Africa's largest architecture firm pledges to take action on gender diversity
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Africa's largest architecture practice pledges to move the needle on gender diversity

Boogertman + Partners, Africa's largest architecture practice, has promised to tackle its gender pay gap in response to Dezeen's Move the Needle initiative.

The South African studio made the commitment after using Dezeen's simple calculator, which showed that it pays women 19 per cent less per hour than male employees.

"Boogertman + Partners saw Move the Needle not only as an opportunity to publicly commit to change as an industry leader, but also as a chance to bring local challenges to the ongoing debate on a global level," the firm wrote in a statement.

The firm, which employs 96 registered architects among a staff of 260, is the latest to commit to change following Dezeen's initiative, which highlighted gender imbalance in firms as well as among conference speakers, on awards juries and recipients of major industry honours.

Leading conferences and architects commit to change

Five of the world's leading conferences committed to improving the gender balance of their speakers, while three leading architecture and design award programmes promised that they will increase the number of female judges on board.

Last month architect Foster + Partners committed to improve equality in the light of our initiative, while three of the world's largest architecture firms – AECOM, IBI Group and HOK – all contacted Dezeen with commitments to improving gender diversity. Dozens more organisations have written to Dezeen expressing support and committing to make changes.

Boogertman + Partners and Populous redesigned Soccer City for the 2010 World Cup in South Africa

"Boogertman + Partners hopes that by taking up Dezeen's challenge and publicising its score on Move the Needle's online calculator, it will help lead the way and affect a broader change in the fields of architecture and design in South Africa and Africa," said Boogertman + Partners director Bob van Bebber.

Gender pay gap reporting "best starting point" to address problem

The firm said that it was surprised by its gender pay gap, particularly as it last year launched "a comprehensive exercise to assess levels of equality in the company" and embarked on a process of transformation to redress imbalances".

"Measuring the gender pay gap provides a transparent mechanism for benchmarking gender imbalances that go beyond tokenism," Van Bebber, added. "It is the best starting point to begin addressing the problem proactively and consistently."

Dezeen created its gender pay gap calculator (above) to give firms a rough-and-ready way of establishing whether they pay men and women the same rates. It was published to coincide with new laws in the UK requiring all firms with over 250 employees to publish pay gap figures each year.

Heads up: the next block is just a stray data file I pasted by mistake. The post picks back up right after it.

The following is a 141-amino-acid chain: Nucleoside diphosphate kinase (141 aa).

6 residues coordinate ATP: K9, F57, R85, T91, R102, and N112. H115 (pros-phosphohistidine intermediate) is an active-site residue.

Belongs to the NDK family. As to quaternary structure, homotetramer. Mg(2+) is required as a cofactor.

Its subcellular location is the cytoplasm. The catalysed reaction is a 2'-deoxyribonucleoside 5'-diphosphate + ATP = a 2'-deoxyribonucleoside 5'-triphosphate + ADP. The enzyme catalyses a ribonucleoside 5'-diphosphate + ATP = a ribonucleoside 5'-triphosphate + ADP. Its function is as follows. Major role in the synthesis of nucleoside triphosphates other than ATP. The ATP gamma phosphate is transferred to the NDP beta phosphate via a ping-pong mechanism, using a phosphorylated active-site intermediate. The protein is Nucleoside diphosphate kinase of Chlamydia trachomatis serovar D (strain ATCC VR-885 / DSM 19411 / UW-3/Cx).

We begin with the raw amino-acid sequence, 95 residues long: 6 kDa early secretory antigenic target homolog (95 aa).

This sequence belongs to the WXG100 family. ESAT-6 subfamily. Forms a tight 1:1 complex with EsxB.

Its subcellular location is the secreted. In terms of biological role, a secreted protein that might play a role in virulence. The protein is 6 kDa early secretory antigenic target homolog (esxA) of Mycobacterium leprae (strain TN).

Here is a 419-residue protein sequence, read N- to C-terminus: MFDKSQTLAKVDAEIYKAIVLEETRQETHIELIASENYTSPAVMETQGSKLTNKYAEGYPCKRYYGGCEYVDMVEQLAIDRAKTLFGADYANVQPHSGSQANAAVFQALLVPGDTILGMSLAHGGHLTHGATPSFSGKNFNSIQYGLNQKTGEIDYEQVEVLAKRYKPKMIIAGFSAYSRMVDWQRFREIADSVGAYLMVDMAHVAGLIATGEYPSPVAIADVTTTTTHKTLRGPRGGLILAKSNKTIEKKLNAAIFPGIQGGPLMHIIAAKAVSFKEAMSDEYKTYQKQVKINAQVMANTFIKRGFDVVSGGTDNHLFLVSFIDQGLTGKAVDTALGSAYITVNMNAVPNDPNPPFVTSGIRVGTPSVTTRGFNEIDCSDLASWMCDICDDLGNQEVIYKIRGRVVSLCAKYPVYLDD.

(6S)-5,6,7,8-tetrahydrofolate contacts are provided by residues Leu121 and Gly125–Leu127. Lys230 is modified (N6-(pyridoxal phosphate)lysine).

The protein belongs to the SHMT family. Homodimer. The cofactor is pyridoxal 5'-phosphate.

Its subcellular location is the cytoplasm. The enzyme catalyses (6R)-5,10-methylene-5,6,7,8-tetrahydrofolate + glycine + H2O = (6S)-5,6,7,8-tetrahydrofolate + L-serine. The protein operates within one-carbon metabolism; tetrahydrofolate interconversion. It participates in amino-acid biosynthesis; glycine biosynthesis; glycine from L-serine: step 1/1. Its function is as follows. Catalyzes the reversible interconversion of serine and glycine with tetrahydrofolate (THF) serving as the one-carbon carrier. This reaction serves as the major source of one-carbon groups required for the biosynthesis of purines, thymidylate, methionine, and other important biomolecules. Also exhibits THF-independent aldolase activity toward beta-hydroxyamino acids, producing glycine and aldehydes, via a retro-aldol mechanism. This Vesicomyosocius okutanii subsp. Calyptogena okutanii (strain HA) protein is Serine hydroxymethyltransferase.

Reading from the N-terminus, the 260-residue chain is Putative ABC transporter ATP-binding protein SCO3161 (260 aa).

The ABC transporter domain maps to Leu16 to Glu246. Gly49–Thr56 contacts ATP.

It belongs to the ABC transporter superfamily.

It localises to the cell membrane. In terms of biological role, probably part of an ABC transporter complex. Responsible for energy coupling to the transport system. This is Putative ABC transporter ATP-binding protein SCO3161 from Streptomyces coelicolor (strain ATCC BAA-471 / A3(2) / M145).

UK architects that published their figures revealed mean pay gaps – one of the two key metrics for measuring pay disparity – ranging from 9.6 per cent in the case of Hawkins\Brown to 29.5 per cent for BDP. Zaha Hadid Architects and Foster + Partners published gaps of 20.9 and 23.8 per cent respectively.

"Meaningful change must go deeper" than equal pay

Dezeen's Move the Needle initiative was launched five months after we published a survey revealing "shocking" levels of gender inequality at major architecture firms. Women occupy just 10 per cent of the highest-ranking jobs at the world's 100 biggest architecture firms, while 16 companies have no women at all in senior positions, the survey found.

Dezeen's Move the Needle initiative was launched to improve gender equality in architecture and design. Illustration by Kiki Ljung

Boogertman + Partners acknowledged that while male and female employees are paid the same for equivalent roles, the firm had to go further to tackle gender imbalance.

"The result of our engagement with Move the Needle made it clear to us that the real issue we face is not an equal pay issue, because hour for hour, men and women receive equal pay at Boogertman + Partners, but an issue of transformation at all levels," said Van Bebber.

"In our own journey of transformation, we believe that real, meaningful change must go deeper."

To achieve this aim Boogertman + Partners has mentorship programmes and trying to address the reason women often do not reach senior levels – its Johannesburg office, for example, has a dedicated childcare facility.

Boogertman + Partners' Wangari Mutha Maathai House in Nairobi won an award at WAF in 2016

Established in 1982 Boogertman + Partners has offices in Johannesburg, Pretoria, Cape Town, Durban and Nairobi in Kenya. This year the practice was listed on architecture magazine Building Design's World Architecture 100 list of the world's largest firms for the first time – the only African practice on the list.

The firm has designed projects across Africa and the Middle East including the redesign of Soccer City stadium, which hosted the final of the 2010 World Cup, completed with Populous when the studio was known as Boogertman Urban Edge + Partners. In 2016 the studio's Wangari Mutha Maathai House in Nairobi was named best future cultural project at the WAF Awards in 2016.

Images courtesy of Boogertman + Partners unless stated.